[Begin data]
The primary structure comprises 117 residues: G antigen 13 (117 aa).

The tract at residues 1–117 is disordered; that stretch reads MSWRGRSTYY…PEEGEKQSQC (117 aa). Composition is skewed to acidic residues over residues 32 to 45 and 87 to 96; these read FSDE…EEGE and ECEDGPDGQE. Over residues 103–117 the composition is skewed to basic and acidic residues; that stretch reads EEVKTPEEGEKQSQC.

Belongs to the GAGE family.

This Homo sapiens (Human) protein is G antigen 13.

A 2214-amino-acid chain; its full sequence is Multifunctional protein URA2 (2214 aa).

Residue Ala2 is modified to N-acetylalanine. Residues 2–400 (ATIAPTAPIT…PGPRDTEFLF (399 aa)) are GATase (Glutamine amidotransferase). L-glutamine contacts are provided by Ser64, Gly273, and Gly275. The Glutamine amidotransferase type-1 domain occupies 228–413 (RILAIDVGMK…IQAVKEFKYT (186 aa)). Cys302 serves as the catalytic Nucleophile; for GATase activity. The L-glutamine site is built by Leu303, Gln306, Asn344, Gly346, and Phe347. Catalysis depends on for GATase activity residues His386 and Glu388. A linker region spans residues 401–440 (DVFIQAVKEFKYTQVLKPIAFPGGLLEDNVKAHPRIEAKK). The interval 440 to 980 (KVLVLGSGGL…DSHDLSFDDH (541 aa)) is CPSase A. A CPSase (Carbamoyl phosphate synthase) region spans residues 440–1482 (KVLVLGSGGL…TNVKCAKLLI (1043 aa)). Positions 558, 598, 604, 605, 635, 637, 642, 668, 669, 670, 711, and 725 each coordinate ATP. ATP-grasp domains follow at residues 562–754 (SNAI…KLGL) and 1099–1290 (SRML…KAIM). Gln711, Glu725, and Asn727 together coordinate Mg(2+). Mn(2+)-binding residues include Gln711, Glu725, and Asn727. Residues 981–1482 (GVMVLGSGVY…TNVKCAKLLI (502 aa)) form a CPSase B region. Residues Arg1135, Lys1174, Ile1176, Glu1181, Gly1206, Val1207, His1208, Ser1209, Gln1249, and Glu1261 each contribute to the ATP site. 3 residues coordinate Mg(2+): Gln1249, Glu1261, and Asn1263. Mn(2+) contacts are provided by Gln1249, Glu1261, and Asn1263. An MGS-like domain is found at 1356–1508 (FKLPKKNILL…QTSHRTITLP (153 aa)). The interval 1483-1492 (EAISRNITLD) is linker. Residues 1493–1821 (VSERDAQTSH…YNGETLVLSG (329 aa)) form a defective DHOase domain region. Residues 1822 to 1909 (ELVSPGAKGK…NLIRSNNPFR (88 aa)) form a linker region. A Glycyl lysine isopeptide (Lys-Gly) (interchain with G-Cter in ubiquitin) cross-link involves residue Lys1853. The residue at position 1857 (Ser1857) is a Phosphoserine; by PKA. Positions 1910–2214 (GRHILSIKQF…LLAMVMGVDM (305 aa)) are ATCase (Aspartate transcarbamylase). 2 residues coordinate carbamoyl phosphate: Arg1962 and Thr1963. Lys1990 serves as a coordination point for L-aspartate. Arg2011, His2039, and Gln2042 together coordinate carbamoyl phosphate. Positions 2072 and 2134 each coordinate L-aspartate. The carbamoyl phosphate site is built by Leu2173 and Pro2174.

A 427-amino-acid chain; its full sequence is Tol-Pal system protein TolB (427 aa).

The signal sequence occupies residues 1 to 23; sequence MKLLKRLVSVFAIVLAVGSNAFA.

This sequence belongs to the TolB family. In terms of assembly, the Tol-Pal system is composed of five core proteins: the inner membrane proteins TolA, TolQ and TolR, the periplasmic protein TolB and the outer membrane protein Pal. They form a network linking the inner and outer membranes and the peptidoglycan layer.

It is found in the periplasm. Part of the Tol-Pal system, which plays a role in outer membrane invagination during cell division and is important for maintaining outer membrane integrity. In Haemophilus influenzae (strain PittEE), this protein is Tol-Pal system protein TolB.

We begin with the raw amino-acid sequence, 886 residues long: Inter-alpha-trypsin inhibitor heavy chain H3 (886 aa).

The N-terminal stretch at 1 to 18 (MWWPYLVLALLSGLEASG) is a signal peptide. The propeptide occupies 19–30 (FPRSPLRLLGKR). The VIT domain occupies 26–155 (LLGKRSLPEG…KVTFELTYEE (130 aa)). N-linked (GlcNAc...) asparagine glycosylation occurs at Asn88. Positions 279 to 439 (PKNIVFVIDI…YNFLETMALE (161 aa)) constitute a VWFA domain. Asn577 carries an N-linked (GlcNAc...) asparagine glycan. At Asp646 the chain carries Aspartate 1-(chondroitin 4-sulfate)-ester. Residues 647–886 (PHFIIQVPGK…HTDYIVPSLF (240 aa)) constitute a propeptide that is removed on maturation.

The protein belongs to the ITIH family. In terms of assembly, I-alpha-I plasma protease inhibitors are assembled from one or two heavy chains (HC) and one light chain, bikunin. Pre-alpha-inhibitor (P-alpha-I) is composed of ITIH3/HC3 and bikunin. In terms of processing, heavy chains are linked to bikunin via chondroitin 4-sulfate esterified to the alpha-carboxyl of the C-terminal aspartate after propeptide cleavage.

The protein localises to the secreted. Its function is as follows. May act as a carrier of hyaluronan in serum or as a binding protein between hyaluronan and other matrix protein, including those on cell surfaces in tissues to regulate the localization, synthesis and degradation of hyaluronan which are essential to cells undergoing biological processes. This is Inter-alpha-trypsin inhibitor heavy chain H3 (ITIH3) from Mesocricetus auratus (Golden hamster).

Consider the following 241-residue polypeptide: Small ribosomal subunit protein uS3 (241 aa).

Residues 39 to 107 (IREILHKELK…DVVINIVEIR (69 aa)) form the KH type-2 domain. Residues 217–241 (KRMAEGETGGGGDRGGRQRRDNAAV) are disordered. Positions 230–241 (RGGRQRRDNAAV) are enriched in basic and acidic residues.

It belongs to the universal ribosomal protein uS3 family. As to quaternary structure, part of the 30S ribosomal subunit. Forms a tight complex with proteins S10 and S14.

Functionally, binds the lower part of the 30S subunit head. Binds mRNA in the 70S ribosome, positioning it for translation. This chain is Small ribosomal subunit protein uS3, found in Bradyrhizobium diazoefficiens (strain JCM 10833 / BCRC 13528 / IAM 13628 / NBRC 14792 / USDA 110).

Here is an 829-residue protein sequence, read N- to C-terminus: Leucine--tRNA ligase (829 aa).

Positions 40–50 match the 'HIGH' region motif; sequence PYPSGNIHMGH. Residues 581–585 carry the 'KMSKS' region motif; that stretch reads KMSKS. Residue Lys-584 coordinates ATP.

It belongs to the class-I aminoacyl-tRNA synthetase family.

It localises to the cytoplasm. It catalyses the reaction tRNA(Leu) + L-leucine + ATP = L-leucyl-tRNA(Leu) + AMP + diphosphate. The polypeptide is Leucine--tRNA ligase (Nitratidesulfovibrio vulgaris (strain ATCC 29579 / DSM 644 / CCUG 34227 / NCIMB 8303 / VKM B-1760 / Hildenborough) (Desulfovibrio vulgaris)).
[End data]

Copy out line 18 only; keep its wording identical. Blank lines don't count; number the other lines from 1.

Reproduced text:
Functionally, binds the lower part of the 30S subunit head. Binds mRNA in the 70S ribosome, positioning it for translation. This chain is Small ribosomal subunit protein uS3, found in Bradyrhizobium diazoefficiens (strain JCM 10833 / BCRC 13528 / IAM 13628 / NBRC 14792 / USDA 110).